> > Which prairies, and forests do you want cleared and planted if we give

> > up chemicals 

>  Gee only two choices? , dont you think that's a little limited in

> scope? Or , in your view, it's just not feasable to go organic, balance

> the soil , and restore fertility, and meet demand?

>  I say it is, and is happening on farmland all across this country.

> bill evans

> who realizes there's more to organic ag than manure

> 

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| Message 14                                                          |

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Subject: Re: Industry Front Websites/JunkScience

From:    Marc & Marcy 

Date:    Tue, 21 Dec 1999 10:37:40 -0700

..snip..

> The withdrawal of public funding from University research and the

> replacement of adcademic research with industry-quality research.

..snip..

I suspect that the academic community cut it's throat when

they decided they should be societal leaders rather than

societal members. I have voted against tax increases and

have urged the reduction of current programs for that reason

alone.

I am obviously not alone.

Marc

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| Message 15                                                          |

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Subject: we need "Genetic Engineering"  to save the  forests? that's lame

From:    William Evans 

Date:    Tue, 21 Dec 1999 09:52:37 -0800

 it's simply not possible to fill the

> volume needed with pure organic. We'd have to plow under the world.

> Which prairies, and forests do you want cleared and planted if we give

> up chemicals and GE?

> 

> pulled this off the web, odesnt appear this guy needs chemicals...

hmmm...

"ORGANIC SOYBEANS FOR SALE, no man made chemicals used on our farm

since 1989, no tillage or cultivation since 1995. We now have NO soil

erosion.

We grow our beans in a polyculture of grasses & clovers. We have NO

foxtail, or jimson weed. Our fields ALWAYS are covered with a carpet of

green 

Our production methods are a high technology version of "The One Straw

Revolution". High tech meets organic farming!

Our 1997 crop should yield about 30 bu./acre. or 2500 bu. The beans have

a dark hilum. Call for a sample. "

 hows that yield, low? high? for yellow springs ,ohio in 1997?

even w/ all the chemicals applied today, there is still the same amount

( if not more) of impact by insects

upon our crops,  , as when we first started applying pesticides decades

ago.

 AS far as yields, chem ag has certainly enabled (for a time) the farmer

to boost production. But the soil eventually rebels/ fails.Collapse due

to no more OM. At that point the soils only  function is a matrix to

hold the roots so the fertilizer can feed the plant...

in this context "Chemical ag" feeds the plant, not the soil, hwich is

it's downfalll.

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| Message 16                                                          |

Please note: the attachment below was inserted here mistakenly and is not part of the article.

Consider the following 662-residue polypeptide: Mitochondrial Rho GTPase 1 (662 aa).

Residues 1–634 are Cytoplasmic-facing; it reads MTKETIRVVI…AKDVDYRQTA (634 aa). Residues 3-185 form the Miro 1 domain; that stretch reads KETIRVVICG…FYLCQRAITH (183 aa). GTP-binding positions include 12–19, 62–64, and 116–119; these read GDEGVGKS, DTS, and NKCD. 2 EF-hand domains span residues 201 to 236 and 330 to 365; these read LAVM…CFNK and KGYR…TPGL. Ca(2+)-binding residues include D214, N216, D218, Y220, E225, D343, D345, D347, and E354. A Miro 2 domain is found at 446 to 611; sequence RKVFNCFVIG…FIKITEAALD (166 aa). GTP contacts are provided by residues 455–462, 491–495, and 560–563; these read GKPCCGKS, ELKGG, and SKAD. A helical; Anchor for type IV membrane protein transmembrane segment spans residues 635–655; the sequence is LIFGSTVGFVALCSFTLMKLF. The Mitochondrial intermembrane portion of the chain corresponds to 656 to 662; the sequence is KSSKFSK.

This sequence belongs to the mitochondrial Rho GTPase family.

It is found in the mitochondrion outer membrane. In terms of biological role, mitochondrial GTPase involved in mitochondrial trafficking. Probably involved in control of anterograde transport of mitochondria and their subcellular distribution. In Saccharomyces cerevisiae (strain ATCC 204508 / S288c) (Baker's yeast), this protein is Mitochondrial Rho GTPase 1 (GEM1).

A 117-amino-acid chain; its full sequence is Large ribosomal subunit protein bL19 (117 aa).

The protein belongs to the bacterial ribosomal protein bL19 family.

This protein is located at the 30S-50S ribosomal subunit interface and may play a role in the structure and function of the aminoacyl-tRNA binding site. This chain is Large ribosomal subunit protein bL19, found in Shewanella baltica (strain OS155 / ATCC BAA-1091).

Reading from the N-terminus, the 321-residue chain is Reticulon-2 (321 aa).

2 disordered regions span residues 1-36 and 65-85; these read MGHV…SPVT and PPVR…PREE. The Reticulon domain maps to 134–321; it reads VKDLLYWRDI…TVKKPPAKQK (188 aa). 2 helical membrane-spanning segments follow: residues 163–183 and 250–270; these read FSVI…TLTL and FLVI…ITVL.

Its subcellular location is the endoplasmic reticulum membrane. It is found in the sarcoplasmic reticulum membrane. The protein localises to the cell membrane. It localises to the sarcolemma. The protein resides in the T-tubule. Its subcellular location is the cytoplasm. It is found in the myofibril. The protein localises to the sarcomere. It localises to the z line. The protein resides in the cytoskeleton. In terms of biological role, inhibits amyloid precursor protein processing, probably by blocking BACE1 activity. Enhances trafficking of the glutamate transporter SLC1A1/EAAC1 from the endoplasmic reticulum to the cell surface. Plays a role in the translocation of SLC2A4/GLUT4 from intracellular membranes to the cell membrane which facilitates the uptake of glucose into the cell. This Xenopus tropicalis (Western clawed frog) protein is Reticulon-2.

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Subject: OT..Re: Monsanto "Genetic Engineering" may sell out?

From:    William Evans 

Date:    Tue, 21 Dec 1999 09:58:51 -0800

http://www.ifbf.org/

Organic soybeans post-CRP option May 11,

1997 

Iowa farmers with land coming out of the 10-year conservation reserve

program and farmers with winterkill in alfalfa are looking at production

options on the land. 

Organic production of food grade soybeans is one option, says Gary

Bogenrief, general manager of ProfiSeed International in Hampton. 

Bogenrief has been involved for four years in exporting whole

organically-grown soybeans to Japan. And he says the market is not being

met with existing production. 

"I can't get enough beans," he says. Frequently, he has to arrange to

purchase organically-grown soybeans out of South Dakota and Minnesota

rather than from Iowa. 

"With land coming out of the CRP and winterkill in alfalfa, this may be

an

opportune time for farmers to look at producing organically-grown

soybeans," he says. 

Organically-grown soybeans must be produced without the use of farm

chemicals. Fields on which the beans are grown must not have had any

chemical applied for the three previous years. 

Bogenrief says yields of food-grade soybeans average 35-40 bushels per

acre and farmers are paid between $17 per bushel for unclean beans to

$20 per bushel for clean beans. 

Farmers raising the beans have to be certified by either the Organic

Crop

Improvement Association in Lincoln, Neb. (402-477-2323) or the Organic

Growers and Buyers Association headquartered in Fridley, Mn.

(612-572-1967). Both groups, as well as Bogenrief, aid in marketing the

crop. 

Bogenrief says he welcomes inquiries on organic soybean production and

can be reached at 515-456-5955.

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| Message 17                                                          |

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Subject: Re: Monsanto "Genetic Engineering" may sell out?

From:    Vik Olliver 

Date:    Wed, 22 Dec 1999 07:51:46 +1200

Jim Sealy Jr wrote:

> 

> Then again if they were in bad financial shape, they might sell their

> tech to whoever would pay for it and you'd see companies with _less_

> controls in the GE biz. Not a pretty thought, even though I do support

> (and grow) controlled GE crops. GE/high tech crops are not going to just

> go away. There are too many potential benefits. The choice we have is

> either grow genetically engineered pesticide free crops, or pour on the

> chemicals.

Actually, GE crops use 20% more agrochemicals than conventional crops.

> Either way we're planting soybeans and corn come spring

> because people have to eat and it's simply not possible to fill the

> volume needed with pure organic.